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May 09, 1979 - Image 4

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Michigan Daily, 1979-05-09

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Page 4-Wednesday, May 9, 1979-The Michigan Daily
XMichigan Daily
Eighty-nine Years of Editorial Freedom
420 Maynard St., Ann Arbor, Mi. 48109
Vol. LXXXIX, No. 6-S News Phone: 764-0552
Edited and managed by students
at the University of Michigan

Pivot irrigatio

Nuke protest the
cause stepsf
SUNDAY'S NUCLEAR demonstration in
Washington D.C. not only displays the broad-
based nature of the anti-nuclear movement, but
also exemplifies peaceful protest as a viable
means of public expression. The effects of 65-
125,000 members of the electorate actively voicing
their views on this issue of universal impact are
yet unclear. But the volume of demonstrators as
well as their intensity ensures that politicians,
President Carter included, must respond or lose
Both the cause and methods employed by the
protesters are to be applauded. The use of nuclear
power to supplement our energy needs cannot be
accelerated, much less continued, until the
danger to living organisms is greatly diminished
and eventually eliminated.
The demonstrators put forth their position in an
amiable fashion and no violence erupted. But
their smiles should not be construed as sym-
bolizing insincerity or sheeplike following of a
popular movement. Although many of the
protestors admittedly would not have come if the
Three Mile Island accident had not occurred, the
impetus it provided penetrates more deeply than
blind fear.
It is unfortunate, however, that the presence of
entertainers and politicians led some observers to
discount the foundation of the anti-nuclear
viewpoint. Such figures are perfunctory com-
ponents of contemporary protests, not the true in-
tellectual leaders of the movement. The media
hype which accompanies such events is also un-
fortunate, but it is a natural consequence of the
movement's continued growth.
The rapid growth enjoyed by the movement in
recent weeks is heartening, for it has endured
with pockets of support on the local level for the
better part of a decade. The sophisticated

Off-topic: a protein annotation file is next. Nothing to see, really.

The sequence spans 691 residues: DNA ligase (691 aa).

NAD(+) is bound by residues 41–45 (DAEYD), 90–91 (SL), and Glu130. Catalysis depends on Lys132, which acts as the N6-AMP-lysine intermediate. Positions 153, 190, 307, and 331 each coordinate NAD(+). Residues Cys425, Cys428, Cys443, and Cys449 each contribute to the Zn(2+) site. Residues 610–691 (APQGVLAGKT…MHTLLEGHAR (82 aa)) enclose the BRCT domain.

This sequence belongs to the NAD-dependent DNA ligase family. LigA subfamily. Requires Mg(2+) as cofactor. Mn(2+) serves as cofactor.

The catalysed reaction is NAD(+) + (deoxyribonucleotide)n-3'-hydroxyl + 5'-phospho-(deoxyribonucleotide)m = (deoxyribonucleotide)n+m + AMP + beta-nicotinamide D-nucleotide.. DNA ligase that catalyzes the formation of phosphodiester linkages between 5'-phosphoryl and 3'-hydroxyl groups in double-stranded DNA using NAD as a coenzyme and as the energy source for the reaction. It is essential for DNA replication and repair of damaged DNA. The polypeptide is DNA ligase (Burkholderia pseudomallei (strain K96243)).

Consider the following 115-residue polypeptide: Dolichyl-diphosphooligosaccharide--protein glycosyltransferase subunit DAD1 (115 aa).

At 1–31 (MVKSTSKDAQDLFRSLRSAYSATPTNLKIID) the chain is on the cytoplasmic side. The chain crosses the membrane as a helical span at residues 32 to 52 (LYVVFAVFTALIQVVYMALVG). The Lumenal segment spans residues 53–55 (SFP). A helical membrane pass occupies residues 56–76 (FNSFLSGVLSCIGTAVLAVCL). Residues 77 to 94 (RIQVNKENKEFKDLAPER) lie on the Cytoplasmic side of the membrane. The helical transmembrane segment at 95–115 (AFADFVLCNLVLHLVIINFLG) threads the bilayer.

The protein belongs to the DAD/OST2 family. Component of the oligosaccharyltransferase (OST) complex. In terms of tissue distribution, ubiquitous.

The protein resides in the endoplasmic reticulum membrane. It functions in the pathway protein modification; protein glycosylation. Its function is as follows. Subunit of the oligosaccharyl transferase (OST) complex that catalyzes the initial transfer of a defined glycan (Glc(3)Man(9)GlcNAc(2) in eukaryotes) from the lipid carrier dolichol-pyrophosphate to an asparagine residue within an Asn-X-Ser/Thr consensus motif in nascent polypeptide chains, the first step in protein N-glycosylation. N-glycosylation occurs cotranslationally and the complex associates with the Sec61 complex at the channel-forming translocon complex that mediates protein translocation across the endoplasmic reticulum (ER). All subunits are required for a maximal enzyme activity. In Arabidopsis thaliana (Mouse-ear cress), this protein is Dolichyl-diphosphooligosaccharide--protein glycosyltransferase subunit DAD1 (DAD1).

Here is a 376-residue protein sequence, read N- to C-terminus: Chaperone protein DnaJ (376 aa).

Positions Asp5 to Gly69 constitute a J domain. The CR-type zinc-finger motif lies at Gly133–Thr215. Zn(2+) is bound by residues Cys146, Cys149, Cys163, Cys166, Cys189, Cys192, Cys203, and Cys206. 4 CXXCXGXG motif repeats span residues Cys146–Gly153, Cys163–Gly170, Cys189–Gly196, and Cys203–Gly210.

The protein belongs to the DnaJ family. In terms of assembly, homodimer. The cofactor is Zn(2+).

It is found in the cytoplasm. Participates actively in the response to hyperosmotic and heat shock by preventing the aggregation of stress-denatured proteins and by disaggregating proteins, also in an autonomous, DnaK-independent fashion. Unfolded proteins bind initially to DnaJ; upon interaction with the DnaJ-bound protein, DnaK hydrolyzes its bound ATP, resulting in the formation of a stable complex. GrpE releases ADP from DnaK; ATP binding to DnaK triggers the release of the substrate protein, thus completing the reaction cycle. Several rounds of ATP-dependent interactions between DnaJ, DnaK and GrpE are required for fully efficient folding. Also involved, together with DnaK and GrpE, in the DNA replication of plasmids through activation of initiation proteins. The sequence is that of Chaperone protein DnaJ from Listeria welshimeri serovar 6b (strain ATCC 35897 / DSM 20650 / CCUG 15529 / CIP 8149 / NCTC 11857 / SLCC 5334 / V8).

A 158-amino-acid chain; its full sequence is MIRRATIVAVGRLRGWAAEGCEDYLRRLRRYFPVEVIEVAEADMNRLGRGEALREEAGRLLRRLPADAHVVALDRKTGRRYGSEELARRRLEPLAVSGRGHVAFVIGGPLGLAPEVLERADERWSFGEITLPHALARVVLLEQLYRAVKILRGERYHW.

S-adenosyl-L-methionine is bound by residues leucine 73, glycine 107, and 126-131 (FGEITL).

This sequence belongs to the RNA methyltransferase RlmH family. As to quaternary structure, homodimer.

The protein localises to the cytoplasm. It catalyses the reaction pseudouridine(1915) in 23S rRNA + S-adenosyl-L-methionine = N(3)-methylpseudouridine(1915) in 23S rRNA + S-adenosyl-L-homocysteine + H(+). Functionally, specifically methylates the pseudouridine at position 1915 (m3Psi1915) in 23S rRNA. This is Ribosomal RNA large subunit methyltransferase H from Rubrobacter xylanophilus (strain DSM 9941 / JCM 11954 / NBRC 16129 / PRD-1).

organization already evident, buttressed by
widespread appeal, promises to make it a
sustaining fixture of the political arena for the
next decade as well.
Many.skeptical observers also allege that rally
attendants are the same individuals who ten years
ago were protesting the Vietnam war. While that
may be true, many middle-aged non-activists also
turned out, claiming deep feelings for this issue. It
is doubtful that 100,000 people would follow a fad
to Washington D.C. for intangible goals.
And the year 1979 provides an educational per-
spective on such protests. No ethnic or generation
gap divides the nation on this issue even though,
rhetoric still abounds on both sides of the fence.
Although protests provide a valuable channel of
expression, they must be followed by decisions
based on sound judgement. We sincerely hope the
lat i ifo m ing.. ,-.. ......'''''.. '''''.'''

In the Middle West, on the High
Plains and on the Columbia River
in the Pacific Northwest, a
mobile irrigation system is
dramatically changing American
Center pivot irrigation is ex-
tending farming to lands
previously unsuited for it anid
changing the face of the land. But
it is also adding to the nation's
growing water and energy
problems and expanding cor-
porate agriculture at the expense
of the family farmer and ran-
and astronauts in space have
seen the huge green disks,
resembling giant poker chips, the
center pivot devices produce on
land that may have been sparse
pasture or desert.
The machines, which cost
$55,000 to $75,000 each, consist of
an aluminum sprinkler pipe,
usually a quarter-mile long, that
is mounted on rubber-wheeled
towers and rotates automatically
around a pivot. Powered by elec-
tricity, natural gas or diesel fuel,
they generally complete a circle
in twelve hours, laying down
about an inch of man-made rain.
Most of the systems irrigate the
major portion of 160 acres
(usually, only 133 of each 160, but
newer devices can move out-and
pick up corners). Longer systems
can water 640 acres.
More than 13.7 million of the
estimated 50 million irrigated
acres in the United States are
watered with about 86,000 of the
devices, according to William
Splinter, an expert on pivot
irrigation at the Unive-sity of
Nebraska. Most have been in-
stalled from the Mississippi
Valley westward, but they exist
in 35 states, attracting immense
corporate investment.
THE SPREAD of pivot
irrigation, however, means a
demand for more water-an
already endangered resource.
Agriculture, the nation's major
water user, already accounts for
more than 80 per cent of the an-
nual water depletion in the coun-
The systems operate con-
tinually during the growing
season in many areas, including
some in the Northwest where the
water table has been sinking 40
feet a year. They are installed,
essentially with no regulation,
while Secretary of Agriculture
Bob Bergland and other gover-
nment leaders lament the
growing water problem.
What's more, the systems often

By William Serrin